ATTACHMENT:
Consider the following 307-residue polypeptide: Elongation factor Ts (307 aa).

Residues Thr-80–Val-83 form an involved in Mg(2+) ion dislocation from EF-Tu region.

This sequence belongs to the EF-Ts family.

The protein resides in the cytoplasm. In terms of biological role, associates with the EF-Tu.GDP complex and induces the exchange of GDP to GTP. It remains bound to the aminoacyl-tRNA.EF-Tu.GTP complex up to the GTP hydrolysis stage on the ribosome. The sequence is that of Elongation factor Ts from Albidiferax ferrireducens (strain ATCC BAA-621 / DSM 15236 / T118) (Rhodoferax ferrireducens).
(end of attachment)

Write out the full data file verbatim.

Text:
Consider the following 307-residue polypeptide: Elongation factor Ts (307 aa).

Residues Thr-80–Val-83 form an involved in Mg(2+) ion dislocation from EF-Tu region.

This sequence belongs to the EF-Ts family.

The protein resides in the cytoplasm. In terms of biological role, associates with the EF-Tu.GDP complex and induces the exchange of GDP to GTP. It remains bound to the aminoacyl-tRNA.EF-Tu.GTP complex up to the GTP hydrolysis stage on the ribosome. The sequence is that of Elongation factor Ts from Albidiferax ferrireducens (strain ATCC BAA-621 / DSM 15236 / T118) (Rhodoferax ferrireducens).